One of the most serious issues in mango production in Kenya, as well as other mango-producing countries around the world, is jelly seed disorder. Jelly seed is a physiological condition that expresses itself in the breakdown of tissues around the seed, reducing the marketability of the affected fruits. This problem presents itself in the affected fruits’ tissues around the seed, resulting in unmarketable fruits. Although the exact cause of mango jelly seed is unclear, some sources suggest that the condition is caused by an imbalance in the supply of Ca, Mg, N, and K to the fruit. In order to determine the scope of the problem in Kenya, a study was conducted in 2013 in three major mango-producing counties, Embu, Murang’a, and Meru, which are located in separate agro-ecological zones. Per county, three farms with homogeneous trees of “Tommy Atkins” and “Van Dyke” mangoes were chosen at random. To assess the nutrient status, soil and mango leaf analysis were performed. During the study period, data on rainfall and temperature were also collected. At harvest time, 50 tree-ripe fruits of each variety were randomly selected from 25 trees per site and sliced along the endocarp to reveal the seed, which was then visually inspected and graded using the Galan Sauco scale for the incidence of jelly seed. Meru vertisol and lithosol soils had higher Ca, Mg, and K content than Murang’a eutric Nitisol soils and Embu ferralic arenosal soils, according to soil research. Similarly, mango leaves and fruits from Meru county contained more calcium, magnesium, and potassium than those from Murang’a and Embu counties. Fruits from Embu county (both varieties) had more jelly seed than those from Murang’a and Meru counties. In comparison to ‘Tommy Atkins’ mangoes, ‘Van Dyke’ mangoes had significantly more jelly seed events. As a result, incidences of jelly seed are dependent on the variety as well as the agro-ecological zone where the mangoes are grown.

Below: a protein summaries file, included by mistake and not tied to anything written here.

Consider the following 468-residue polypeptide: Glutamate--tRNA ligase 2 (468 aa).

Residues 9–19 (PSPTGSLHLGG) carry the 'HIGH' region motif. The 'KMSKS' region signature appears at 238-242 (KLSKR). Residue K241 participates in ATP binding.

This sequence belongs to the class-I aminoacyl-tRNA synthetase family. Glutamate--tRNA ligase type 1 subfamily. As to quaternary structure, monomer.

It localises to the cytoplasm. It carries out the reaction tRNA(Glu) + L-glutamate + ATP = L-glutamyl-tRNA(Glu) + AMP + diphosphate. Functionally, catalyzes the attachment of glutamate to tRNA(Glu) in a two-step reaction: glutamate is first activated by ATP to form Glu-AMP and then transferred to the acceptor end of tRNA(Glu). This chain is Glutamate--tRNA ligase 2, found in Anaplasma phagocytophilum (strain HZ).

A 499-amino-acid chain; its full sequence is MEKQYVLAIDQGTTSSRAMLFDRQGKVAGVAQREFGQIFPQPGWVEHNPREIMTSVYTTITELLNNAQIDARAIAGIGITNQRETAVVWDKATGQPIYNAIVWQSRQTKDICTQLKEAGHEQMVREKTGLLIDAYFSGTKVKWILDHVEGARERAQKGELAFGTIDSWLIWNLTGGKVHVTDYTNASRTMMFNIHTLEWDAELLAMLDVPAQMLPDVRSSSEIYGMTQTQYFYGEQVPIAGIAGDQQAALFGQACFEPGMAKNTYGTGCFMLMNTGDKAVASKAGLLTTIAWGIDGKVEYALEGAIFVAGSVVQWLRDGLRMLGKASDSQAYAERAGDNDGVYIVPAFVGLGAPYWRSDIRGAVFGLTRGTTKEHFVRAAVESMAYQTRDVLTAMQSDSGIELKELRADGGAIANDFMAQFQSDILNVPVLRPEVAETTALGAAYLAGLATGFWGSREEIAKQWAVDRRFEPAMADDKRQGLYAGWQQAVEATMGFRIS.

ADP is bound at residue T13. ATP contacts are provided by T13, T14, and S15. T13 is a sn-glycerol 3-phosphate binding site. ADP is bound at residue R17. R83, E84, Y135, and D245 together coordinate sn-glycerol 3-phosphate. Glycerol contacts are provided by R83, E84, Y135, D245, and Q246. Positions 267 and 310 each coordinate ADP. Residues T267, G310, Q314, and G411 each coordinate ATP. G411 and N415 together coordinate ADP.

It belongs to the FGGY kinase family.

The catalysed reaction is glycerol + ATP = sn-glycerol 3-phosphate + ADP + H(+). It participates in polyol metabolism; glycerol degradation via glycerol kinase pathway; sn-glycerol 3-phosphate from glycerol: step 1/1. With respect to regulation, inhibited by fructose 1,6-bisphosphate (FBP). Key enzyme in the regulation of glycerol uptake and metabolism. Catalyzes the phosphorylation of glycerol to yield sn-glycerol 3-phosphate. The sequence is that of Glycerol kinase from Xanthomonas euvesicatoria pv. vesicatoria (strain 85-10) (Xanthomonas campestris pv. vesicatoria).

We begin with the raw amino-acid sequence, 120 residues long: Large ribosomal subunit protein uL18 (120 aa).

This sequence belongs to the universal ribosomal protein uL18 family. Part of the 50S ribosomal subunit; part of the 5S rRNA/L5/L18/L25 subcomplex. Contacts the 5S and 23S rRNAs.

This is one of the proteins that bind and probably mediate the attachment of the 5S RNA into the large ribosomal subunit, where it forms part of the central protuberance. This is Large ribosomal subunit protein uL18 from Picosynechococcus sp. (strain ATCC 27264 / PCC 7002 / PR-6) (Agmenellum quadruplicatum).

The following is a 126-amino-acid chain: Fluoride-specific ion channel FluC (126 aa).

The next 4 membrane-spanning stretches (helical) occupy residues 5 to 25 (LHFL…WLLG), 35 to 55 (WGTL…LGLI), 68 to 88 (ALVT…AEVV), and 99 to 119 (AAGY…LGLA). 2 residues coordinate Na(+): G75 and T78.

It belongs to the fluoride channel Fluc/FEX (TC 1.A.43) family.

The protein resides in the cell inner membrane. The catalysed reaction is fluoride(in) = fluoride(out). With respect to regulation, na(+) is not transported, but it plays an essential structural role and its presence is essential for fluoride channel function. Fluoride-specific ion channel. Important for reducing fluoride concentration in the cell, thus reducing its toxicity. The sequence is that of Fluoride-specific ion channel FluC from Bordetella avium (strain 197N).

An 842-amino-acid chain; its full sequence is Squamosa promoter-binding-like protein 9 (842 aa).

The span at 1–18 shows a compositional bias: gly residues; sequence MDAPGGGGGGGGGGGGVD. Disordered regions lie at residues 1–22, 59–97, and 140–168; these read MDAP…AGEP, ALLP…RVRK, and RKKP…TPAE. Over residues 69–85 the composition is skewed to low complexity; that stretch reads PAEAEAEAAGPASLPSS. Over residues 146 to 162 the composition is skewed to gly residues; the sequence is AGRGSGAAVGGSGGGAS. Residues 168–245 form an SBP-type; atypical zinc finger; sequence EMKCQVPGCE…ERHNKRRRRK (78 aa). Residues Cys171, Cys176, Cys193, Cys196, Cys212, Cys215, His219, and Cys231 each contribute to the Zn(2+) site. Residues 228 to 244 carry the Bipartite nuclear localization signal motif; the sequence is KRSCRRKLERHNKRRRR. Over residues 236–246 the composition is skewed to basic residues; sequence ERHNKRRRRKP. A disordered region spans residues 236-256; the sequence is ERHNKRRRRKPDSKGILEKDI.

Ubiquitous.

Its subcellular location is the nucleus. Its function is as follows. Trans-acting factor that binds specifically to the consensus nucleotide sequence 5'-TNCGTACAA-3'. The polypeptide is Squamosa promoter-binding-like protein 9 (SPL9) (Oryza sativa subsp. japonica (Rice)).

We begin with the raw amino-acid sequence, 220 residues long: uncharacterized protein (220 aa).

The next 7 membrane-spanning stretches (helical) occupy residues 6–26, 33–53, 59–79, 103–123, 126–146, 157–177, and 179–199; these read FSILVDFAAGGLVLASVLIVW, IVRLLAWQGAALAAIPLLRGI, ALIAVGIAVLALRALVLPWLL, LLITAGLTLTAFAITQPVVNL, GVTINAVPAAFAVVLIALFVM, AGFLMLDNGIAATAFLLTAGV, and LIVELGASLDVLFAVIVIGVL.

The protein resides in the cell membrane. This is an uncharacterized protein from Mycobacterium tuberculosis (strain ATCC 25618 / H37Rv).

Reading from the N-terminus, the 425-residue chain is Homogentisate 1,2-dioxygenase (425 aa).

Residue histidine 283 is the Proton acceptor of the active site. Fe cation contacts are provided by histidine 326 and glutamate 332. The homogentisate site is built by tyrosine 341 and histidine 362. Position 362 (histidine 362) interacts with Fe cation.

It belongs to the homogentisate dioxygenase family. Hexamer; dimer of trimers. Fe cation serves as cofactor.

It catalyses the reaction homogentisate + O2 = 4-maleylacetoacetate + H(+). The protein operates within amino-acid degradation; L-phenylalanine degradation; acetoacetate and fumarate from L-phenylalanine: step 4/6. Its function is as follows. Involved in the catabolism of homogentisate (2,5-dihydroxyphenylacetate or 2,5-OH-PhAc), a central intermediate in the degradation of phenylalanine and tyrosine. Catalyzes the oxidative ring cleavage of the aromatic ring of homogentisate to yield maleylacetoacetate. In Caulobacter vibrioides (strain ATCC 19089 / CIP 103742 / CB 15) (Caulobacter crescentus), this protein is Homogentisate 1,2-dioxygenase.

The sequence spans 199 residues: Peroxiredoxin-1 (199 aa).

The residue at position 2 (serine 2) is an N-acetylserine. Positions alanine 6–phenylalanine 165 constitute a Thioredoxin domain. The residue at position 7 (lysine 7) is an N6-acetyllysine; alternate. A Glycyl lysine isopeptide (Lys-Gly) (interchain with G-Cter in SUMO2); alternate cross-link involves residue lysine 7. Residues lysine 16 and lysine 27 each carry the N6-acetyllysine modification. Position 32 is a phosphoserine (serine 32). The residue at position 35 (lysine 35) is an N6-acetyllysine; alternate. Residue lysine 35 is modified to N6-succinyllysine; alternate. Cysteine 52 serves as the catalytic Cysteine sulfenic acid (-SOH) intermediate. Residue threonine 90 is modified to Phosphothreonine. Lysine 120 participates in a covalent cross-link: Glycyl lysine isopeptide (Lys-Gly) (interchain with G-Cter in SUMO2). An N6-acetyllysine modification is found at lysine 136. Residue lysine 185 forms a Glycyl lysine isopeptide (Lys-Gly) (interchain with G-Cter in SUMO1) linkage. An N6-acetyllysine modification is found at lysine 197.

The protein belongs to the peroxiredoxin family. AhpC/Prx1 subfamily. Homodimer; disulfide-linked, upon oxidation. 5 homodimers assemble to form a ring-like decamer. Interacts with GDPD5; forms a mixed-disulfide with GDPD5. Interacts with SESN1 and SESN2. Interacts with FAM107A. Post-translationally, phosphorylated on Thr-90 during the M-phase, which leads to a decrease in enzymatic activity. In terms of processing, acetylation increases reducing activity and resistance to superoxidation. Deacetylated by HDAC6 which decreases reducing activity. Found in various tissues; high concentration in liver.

Author (s) Details

Joseph Njuguna
Kenya Agricultural and Livestock Research Organisation (KALRO), P.O Box 220-01000.Thika, Kenya.

Jane Ambuko
University of Nairobi (UoN), Kenya.

Margaret Hutchinson
University of Nairobi (UoN), Kenya.

Willis Owino
Jomo Kenyatta University of Agriculture and Technology (JKUAT), Kenya.

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